Offshore banks face grand jury scrutiny
Probe centers on allegations of tax evasion
NEWARK - Eight offshore banks are under federal grand jury investigation for facilitating tax evasion by US citizens as part of an investigation the Justice Department said has dealt “fabled Swiss bank secrecy a devastating blow.’’
The department disclosed the investigations on a section of its website detailing the Tax Division’s Offshore Compliance Initiative. In 2009, prosecutors charged UBS, the largest Swiss bank, with aiding tax evasion by US clients. UBS avoided prosecution by paying $780 million, admitting it fostered tax evasion, and giving the Internal Revenue Service data on more than 250 accounts. It later turned over data on another 4,450 accounts.
Prosecutors opened 150 grand jury investigations of offshore-banking clients, charging 30 people, and indicting 13 other people who facilitated the hiding of assets offshore, according to the website.
“In addition, grand jury investigations have been opened into eight additional offshore banks across the world,’’ according to the website. “The outcome cannot be measured in litigation results alone. This enforcement effort has dealt fabled Swiss bank secrecy a devastating blow.’’
The Justice Department, which didn’t identify the eight banks, hadn’t previously said how many were under investigation. Charles Miller, a spokesman for the department, declined to comment yesterday.
“The fact that the department has confirmed that there are eight grand jury investigations into offshore banks shows that the government’s enforcement efforts are a lot further along than had previously been disclosed,’’ Jeffrey Neiman, a former federal prosecutor who worked on the UBS case, said in a phone interview.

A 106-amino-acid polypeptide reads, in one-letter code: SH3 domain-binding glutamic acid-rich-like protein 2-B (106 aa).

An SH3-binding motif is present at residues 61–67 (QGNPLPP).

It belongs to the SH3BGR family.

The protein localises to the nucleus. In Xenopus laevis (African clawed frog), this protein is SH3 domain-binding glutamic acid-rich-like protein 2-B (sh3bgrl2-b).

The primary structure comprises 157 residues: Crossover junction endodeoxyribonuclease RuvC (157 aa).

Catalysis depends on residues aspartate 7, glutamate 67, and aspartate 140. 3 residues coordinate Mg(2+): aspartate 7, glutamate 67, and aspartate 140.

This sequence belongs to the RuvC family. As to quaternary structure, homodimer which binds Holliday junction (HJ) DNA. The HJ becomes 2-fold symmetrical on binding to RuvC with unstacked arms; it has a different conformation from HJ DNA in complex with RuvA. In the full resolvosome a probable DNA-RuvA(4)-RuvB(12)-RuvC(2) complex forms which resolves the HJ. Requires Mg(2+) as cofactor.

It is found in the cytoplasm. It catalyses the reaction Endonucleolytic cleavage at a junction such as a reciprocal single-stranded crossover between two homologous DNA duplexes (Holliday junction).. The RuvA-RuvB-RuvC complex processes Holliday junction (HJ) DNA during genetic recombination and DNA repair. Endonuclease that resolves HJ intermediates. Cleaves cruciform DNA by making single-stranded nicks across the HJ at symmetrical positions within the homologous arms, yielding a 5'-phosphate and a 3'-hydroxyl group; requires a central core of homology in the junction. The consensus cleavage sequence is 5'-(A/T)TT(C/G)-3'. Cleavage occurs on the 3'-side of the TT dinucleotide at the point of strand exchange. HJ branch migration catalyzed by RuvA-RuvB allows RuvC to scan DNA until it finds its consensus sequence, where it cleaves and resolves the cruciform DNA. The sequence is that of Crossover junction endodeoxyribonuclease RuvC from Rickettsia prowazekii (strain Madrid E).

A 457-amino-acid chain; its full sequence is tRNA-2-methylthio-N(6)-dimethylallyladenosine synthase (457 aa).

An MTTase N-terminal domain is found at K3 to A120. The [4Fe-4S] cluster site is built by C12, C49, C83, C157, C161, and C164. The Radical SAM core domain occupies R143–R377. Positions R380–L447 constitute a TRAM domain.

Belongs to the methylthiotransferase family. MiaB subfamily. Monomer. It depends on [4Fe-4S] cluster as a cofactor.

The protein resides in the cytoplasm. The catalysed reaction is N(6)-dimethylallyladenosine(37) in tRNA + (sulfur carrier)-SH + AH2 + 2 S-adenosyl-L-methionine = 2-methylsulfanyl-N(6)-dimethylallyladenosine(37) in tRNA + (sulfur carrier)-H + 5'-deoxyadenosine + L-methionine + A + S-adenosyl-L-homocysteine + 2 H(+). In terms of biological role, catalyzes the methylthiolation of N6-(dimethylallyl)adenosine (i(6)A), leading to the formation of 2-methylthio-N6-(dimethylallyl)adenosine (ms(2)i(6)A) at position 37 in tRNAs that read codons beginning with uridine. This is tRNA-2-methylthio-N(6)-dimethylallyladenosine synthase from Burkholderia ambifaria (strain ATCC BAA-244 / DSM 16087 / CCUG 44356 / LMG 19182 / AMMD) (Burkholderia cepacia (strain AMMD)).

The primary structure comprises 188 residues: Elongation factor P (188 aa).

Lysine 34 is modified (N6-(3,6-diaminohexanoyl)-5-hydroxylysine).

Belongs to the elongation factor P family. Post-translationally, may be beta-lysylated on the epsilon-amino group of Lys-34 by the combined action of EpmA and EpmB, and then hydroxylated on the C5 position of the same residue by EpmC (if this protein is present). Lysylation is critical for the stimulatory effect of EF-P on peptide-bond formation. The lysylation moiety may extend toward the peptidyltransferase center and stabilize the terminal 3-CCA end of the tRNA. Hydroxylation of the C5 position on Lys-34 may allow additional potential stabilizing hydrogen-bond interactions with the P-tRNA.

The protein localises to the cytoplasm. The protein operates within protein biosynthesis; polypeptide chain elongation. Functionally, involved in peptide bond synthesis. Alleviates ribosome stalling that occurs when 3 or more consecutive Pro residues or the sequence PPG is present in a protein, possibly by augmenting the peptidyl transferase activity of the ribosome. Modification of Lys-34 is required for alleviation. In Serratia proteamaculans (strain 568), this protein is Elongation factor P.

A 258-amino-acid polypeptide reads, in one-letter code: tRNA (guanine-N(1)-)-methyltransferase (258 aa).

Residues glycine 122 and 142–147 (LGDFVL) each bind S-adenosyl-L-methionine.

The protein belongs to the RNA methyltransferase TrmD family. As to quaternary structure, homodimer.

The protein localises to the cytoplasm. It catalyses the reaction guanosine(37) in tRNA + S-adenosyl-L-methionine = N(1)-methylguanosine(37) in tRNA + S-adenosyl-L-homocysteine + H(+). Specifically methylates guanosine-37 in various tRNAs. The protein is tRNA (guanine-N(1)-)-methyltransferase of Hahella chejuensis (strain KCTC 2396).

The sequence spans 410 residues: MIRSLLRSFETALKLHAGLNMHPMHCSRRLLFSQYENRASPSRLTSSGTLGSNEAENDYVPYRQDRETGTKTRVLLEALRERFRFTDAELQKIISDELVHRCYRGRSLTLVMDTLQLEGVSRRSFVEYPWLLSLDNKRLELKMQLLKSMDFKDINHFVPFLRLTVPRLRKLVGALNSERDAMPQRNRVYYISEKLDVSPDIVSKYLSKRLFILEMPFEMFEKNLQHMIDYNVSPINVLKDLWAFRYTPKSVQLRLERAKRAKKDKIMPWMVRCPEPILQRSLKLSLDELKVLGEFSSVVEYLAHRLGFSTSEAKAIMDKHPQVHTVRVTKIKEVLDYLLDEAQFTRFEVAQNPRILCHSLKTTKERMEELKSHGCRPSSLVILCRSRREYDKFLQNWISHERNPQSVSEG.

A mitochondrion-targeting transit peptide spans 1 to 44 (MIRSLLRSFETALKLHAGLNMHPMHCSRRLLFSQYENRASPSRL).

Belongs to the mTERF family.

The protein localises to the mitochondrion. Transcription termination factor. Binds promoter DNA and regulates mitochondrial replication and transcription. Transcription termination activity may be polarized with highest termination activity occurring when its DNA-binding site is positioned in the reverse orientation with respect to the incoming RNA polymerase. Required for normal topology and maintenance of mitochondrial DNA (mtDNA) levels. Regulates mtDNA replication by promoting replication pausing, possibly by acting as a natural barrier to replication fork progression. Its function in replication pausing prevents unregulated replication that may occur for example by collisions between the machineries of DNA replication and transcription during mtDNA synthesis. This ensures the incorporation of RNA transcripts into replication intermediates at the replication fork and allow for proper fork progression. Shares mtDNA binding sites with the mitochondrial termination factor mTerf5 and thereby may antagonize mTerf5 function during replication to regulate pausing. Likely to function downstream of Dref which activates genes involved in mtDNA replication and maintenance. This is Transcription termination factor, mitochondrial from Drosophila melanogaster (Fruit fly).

Neiman, who is now in private practice in Fort Lauderdale, Fla., said it is highly unusual for the government to “trumpet’’ the opening of a grand jury investigation.
“What makes this public acknowledgement so peculiar is the secrecy that usually surrounds grand jury investigations,’’ he said. “In fact, the department is prohibited by law from speaking about matters occurring before the grand jury.’’
Credit Suisse Group, the second-largest Swiss bank, has said that US prosecutors stated it’s a target of a criminal investigation. Victoria Harmon, a spokeswoman for Zurich-based Credit Suisse, declined to comment and referred to a July 21 bank statement. Seven Credit Suisse bankers, including the former head of North American offshore banking, Markus Walder, were indicted that day in federal court in Alexandria, Va., on a charge of helping US clients evade taxes through secret accounts.